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Java 8 - First Impression of Lambda Expression

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One of the most prominent and widely used languages in the world has Evolved.

Java ever gave us power on object oriented progrmming and we did the best we could with it.

Now there’s another new elegant way changing the java world-Lambda Expression, that will make our code more expressive, easier to write, less error prone, and easier to parallelize than has been the case with Java.

Lambda Expression

Let’s start from a simple example:

Suppose we’re asked to total the prices greater than $20, discounted by 10%. Let’s do that in the habitual Java way first.

Old way

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final List<BigDecimal> prices = Arrays.asList(
  new BigDecimal("10"), new BigDecimal("30"), new BigDecimal("17"), 
  new BigDecimal("20"), new BigDecimal("15"), new BigDecimal("18"),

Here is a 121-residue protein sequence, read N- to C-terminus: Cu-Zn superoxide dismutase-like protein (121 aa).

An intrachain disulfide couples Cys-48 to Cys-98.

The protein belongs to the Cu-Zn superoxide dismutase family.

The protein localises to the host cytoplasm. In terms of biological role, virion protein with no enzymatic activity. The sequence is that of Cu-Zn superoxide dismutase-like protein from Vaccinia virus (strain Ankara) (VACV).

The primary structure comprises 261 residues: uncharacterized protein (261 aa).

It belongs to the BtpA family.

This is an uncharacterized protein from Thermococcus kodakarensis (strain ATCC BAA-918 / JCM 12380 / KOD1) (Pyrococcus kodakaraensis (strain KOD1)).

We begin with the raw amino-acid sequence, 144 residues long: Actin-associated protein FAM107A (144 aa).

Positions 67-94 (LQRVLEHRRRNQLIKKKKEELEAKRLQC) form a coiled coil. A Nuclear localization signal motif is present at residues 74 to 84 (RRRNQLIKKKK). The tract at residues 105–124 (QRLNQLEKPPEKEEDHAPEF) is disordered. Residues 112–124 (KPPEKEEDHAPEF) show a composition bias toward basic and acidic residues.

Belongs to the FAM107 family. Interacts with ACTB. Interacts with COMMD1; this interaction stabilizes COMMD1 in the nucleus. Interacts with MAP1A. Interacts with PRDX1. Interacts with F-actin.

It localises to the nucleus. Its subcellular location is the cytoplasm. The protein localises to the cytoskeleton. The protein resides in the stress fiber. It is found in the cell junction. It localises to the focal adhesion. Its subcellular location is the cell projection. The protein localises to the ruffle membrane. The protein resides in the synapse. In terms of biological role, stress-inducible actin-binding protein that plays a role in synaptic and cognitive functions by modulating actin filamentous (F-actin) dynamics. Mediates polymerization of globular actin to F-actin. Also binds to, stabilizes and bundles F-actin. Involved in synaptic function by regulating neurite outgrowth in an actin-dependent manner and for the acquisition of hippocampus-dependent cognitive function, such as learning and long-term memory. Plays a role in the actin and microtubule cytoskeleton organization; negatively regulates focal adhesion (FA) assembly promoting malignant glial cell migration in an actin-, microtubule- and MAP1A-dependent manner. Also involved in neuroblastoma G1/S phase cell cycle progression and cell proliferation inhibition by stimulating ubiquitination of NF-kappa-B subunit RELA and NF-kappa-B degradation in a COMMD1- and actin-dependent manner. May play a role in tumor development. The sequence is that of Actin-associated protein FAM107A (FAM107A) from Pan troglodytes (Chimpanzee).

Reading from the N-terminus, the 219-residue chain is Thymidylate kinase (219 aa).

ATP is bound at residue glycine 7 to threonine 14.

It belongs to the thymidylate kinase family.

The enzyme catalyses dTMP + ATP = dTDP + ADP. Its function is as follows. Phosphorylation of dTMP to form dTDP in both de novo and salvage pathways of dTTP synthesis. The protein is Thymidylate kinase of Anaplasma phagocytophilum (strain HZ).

new BigDecimal("45"), new BigDecimal("12"));

  BigDecimal totalOfDiscountedPrices = BigDecimal.ZERO;   
  for(BigDecimal price : prices) { 
          if(price.compareTo(BigDecimal.valueOf(20)) > 0)
                  totalOfDiscountedPrices = totalOfDiscountedPrices.add(price.multiply(BigDecimal.valueOf(0.9)));
              }
      System.out.println("Total of discounted prices: " + totalOfDiscountedPrices);

A Better way

Now we can do better, a lot better. Our code can resemble the requirement specification. This will help reduce the gap between the business needs and the code that implements it, further reducing the chances of the requirements being misinterpreted.

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final BigDecimal totalOfDiscountedPrices = 
prices.stream()
  .filter(price -> price.compareTo(BigDecimal.valueOf(20)) > 0)
  .map(price -> price.multiply(BigDecimal.valueOf(0.9)))
  .reduce(BigDecimal.ZERO, BigDecimal::add);
  
System.out.println("Total of discounted prices: " + totalOfDiscountedPrices);

Instead of explicitly iterating through the prices list, we’re using a few special methods:

  • Using filter() to get the record we are interested
  • Using map() to transfer to another result set
  • Using reduce() to compute the total on the result

Summary

It’s a whole new world in Java. We can now program in an elegant and fluent functional style, with higher-order functions. This can lead to concise code that has fewer errors and is easier to understand, maintain, and parallelize.

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